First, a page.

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ACCOMMODATION

From sleeping under the stars to embracing the history of a turn-of-the-century building, one of the great things about visiting this region is the huge variety of accommodation options. Whether you’re after a 5-star experience or want to get back to nature, you can experience it all here.

 

If it's luxury you're looking for, then look no further then the Corowa region. Stunning and private self-contained accommodation with views and boutique hotels are great options if you’re looking for a no-expense-spared weekend escape.

Luxurious facilities, spa treatments and fine dining awaits you...

Rather wake up with the sunrise and listen to the rustle of gum leaves in the evenings? Then the Corowa region has a fantastic range of camping options from caravan parks where you can pitch your tent to picturesque state forests for those who really want to 'rough it'. Just be sure to check on local regulations and guidelines.

But if you prefer your creature comforts, then our holiday and caravan parks also offer a range of cabins, units and facilities that cater for the whole family. There are plenty of powered or unpowered sites available for those who wish to pull right up with the caravan and settle in for some quality rest and relaxation.  

For something really different, why not get right on the water and cruise down the Murray at your own leisure aboard a house boat.

For those after a more traditional weekend getaway, the range of great motels, hotels, bed and breakfast and guesthouse accommodation is extensive, and many are self-contained with full kitchen facilities. For those who can’t bear to holiday without their four-legged friend, the region is home to a range of pet friendly B&Bs, cafes and wineries - so the whole family can come away and enjoy a break.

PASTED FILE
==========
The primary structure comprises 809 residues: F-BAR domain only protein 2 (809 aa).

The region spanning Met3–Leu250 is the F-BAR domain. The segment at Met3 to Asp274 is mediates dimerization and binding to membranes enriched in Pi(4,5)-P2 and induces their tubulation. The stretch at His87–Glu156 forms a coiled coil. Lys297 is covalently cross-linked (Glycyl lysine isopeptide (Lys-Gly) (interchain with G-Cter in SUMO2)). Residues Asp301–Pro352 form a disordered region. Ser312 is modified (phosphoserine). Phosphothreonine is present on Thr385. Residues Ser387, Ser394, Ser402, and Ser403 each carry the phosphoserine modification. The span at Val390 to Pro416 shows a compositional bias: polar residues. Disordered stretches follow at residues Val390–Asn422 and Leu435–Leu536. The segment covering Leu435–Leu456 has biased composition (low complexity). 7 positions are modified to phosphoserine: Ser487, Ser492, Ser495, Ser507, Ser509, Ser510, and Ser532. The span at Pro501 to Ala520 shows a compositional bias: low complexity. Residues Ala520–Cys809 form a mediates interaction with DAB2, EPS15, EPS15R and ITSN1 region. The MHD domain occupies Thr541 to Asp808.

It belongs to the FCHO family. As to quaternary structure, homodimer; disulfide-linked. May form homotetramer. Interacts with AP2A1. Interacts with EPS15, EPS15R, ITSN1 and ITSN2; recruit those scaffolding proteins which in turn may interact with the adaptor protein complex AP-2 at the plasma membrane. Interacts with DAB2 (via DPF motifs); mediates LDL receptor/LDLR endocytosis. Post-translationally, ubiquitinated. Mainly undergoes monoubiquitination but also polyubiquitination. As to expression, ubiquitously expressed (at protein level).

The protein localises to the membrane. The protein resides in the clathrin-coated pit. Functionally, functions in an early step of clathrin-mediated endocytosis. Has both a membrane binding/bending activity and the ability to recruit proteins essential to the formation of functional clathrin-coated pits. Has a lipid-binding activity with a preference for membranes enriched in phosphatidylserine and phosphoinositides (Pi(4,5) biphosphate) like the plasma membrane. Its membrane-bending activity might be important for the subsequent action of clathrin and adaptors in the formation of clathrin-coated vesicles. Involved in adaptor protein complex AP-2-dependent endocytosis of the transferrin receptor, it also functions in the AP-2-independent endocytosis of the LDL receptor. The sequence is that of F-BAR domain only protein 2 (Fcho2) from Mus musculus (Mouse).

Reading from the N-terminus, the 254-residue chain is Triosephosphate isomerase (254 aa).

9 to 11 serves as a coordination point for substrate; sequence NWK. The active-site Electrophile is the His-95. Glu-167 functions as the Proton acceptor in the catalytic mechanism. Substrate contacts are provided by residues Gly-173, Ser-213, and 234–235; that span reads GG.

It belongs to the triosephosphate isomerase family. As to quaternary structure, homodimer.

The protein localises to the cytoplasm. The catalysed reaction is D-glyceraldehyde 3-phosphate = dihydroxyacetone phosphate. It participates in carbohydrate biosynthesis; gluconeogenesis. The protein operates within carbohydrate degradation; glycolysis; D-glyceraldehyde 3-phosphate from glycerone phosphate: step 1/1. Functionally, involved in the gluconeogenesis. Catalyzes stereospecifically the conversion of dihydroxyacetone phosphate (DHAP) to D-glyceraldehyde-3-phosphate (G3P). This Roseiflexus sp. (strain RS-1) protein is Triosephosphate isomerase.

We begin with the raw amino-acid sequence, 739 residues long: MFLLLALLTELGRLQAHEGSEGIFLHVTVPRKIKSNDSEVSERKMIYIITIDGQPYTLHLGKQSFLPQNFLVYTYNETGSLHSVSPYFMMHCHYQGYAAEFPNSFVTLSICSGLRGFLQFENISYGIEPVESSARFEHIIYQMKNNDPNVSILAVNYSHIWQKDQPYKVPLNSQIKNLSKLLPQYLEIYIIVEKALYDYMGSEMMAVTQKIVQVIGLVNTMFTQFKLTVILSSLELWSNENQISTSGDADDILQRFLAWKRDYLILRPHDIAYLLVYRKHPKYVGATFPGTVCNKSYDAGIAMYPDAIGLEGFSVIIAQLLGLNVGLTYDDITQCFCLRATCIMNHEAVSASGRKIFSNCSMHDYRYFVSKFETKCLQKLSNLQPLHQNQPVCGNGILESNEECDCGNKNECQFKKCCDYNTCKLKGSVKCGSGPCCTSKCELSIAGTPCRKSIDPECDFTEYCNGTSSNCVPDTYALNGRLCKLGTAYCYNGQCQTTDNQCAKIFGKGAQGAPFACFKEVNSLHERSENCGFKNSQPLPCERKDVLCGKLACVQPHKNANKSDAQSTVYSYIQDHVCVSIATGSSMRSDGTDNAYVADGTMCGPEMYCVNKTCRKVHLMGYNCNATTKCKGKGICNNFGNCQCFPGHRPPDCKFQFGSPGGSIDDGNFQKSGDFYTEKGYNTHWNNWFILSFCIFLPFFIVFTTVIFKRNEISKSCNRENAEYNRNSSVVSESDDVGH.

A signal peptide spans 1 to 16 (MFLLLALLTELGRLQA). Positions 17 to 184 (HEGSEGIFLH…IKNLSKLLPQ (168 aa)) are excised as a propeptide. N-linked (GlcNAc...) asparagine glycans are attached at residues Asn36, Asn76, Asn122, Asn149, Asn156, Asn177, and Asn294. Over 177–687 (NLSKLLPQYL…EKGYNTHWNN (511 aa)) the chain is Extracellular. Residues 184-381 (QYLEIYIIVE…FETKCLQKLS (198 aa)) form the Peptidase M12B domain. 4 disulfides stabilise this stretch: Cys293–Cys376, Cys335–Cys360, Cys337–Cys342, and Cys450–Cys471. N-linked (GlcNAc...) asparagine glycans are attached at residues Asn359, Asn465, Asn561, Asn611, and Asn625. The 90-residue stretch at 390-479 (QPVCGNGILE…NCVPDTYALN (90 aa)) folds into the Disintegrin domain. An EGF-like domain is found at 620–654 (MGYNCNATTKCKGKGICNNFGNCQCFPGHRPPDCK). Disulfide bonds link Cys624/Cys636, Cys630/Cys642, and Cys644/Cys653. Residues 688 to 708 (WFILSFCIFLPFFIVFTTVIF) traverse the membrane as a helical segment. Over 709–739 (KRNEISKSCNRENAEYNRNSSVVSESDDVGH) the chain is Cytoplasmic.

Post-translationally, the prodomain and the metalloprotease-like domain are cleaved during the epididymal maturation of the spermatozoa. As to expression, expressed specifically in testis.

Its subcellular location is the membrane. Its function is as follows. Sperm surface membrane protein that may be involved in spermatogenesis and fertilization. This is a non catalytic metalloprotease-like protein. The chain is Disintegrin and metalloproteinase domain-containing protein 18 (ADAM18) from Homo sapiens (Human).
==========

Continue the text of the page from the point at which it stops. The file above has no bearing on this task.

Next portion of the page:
Treat yourself to a truly unique experience and enjoy the country lifestyle at its best when you stay in one of our villages at a farm stay property or bed and breakfast.

The Corowa region is perfectly placed so you can 'stay and play'. It is the entry point to the famous wine region of Rutherglen and a central access point to the snowfields of NSW and Victoria. It's central location means that you can stay at one of the many accommodation options available to you in the Corowa region and spend the day exploring further afield.

No matter where you choose to stay in the Corowa region, one thing is guaranteed - you will be greeted with a warm, welcoming smile and experience excellent service throughout your stay. 

 

Hotels & Motels

The Corowa region has a range of room styles to suit any budget.  For family holidays, overnight trips or business travel, there are several options to choose from classic motor inns, grand old country hotels or exquisite boutique hotels. 

Find your favourite Hotel & Motel

 

 

Caravan Parks

Pitch your tent or park your van at one of the 10 caravan parks in the Corowa region. There are options to suit every need, from powered and unpowered sites, to cabins and units. The kids in particular will love the facilities offered at these parks.